Andrea Horwath stepped down as head of the Ontario NDP, with the party set to lose a number of seats in the provincial election Thursday.
The left-leaning party retained its Official Opposition status in the Ontario Legislature, which it secured four years ago when the Liberals imploded in the previous election. But the New Democrats’ failure to expand their support on Thursday called Ms. Horwath’s leadership into question.
After a rousing, campaign-style speech to her supporters in Hamilton, Ms. Horwath teared up when talking about her own future.
“My commitment to you is never going to waver, and I’m going to keep working to earn your confidence,” she told a small crowd. “But tonight, it’s time for me to pass the torch … to pass the baton. To hand off the leadership of the NDP.”
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At dissolution, the NDP had 39 seats. Incomplete results Thursday night suggested the party would win 31. Vote totals had yet to be released in a few ridings where polls had been kept open late.
Ms. Horwath, 59, represents a very safe NDP riding in Hamilton, and won her own seat easily on Thursday. A former city councilor, she has led the provincial New Democrats since March, 2009. This was her fourth election at the party’s helm.
As results emerged, she faced an open challenge from within her caucus. NDP MPP Joel Harden, who represents Ottawa Centre, told reporters he wanted to congratulate Ms. Horwath for her leadership, but that it was time for a change at the top.
The outgoing leader did not specify her next role. Some in the room for her speech on election night speculated she would be encouraged to run for mayor of Hamilton.
People began trickling into Ms. Horwath’s election night headquarters at the Hamilton Convention Center just as the polls closed at 9 pm
Victoria Shymlosky, a retired public school teacher in Hamilton, cheered with the crowd as TV reports declared the NDP the Official Opposition just before 9:30 pm There were boos when the same reports predicted a majority win for Doug Ford’s Progressive Conservatives.
The New Democrats had sought to present an economically populist pitch against a backdrop of fast-rising inflation, years of increases in housing prices and the aftermath of a pandemic that hit seniors particularly hard. The party vowed to cap the price of gas and bring back rent control. It also promised to facilitate the construction of 1.5 million new homes, hire health care workers and move away from for-profit long-term care.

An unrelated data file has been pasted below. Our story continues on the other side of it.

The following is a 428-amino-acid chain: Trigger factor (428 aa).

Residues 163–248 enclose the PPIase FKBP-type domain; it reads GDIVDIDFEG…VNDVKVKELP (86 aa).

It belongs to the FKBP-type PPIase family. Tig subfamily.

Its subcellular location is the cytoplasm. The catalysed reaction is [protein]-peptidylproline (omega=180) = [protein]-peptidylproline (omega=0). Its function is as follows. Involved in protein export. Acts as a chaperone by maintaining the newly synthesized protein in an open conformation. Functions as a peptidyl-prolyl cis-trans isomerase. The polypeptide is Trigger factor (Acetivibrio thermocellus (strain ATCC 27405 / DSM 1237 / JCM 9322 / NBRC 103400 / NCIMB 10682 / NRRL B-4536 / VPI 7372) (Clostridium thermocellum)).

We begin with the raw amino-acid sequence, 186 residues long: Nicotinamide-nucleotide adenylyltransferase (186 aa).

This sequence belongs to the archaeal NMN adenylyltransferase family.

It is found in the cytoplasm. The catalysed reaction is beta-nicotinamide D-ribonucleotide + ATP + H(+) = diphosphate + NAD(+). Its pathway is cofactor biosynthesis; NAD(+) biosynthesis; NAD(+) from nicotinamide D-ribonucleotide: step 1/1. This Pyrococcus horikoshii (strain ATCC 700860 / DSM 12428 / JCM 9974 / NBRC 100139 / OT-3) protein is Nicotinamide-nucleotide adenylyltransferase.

Last week, the party was touting what it said was an increased total amount of donations compared with 2019, from a greater number of donors.
Dimitry Anastakis, a professor of business history at the University of Toronto, said the NDP message struggled to connect with voters because the broader economic picture is at odds with day-to-day financial concerns Ontarians may have about gasoline prices or food costs.
“The policy options that Horwath and the NDP are offering would really fit the bill in a recessionary moment,” he said. “And I don’t know that this can be called a recessionary moment when you’ve got unemployment at record lows and GDP is not declining.”
David Christopherson, a long-time NDP MP for Hamilton, was out canvassing for the party on Thursday. He said voters seemed tired during this election.
“They’re life tired. It was hard for people to focus on the campaigns, given that there wasn’t any one particular issue,” he said.
Ms. Horwath had to suspend in-person events in the run-up to election day after testing positive for COVID-19, but otherwise led a smooth campaign. There were controversies about individual candidates, but there were no major gaffes.
In a bitter fight for the progressive vote during this election campaign, which saw the NDP and Liberals often directing fire at each other instead of the governing Progressive Conservatives, neither party was projected to come close to forming government.
The PCs made inroads in the New Democrats’ labor support in this election campaign by winning the endorsements of a few unions – a development that could complicate matters for an NDP that must now rebuild and think about its future.
An Ekos poll earlier this week showed that the PCs had almost as much support among union members (35 per cent) as among the general public (37 per cent). The poll consulted 1,430 people from May 30 through June 1 and had a margin of error of plus or minus 2.6 per cent, 19 times out of 20.
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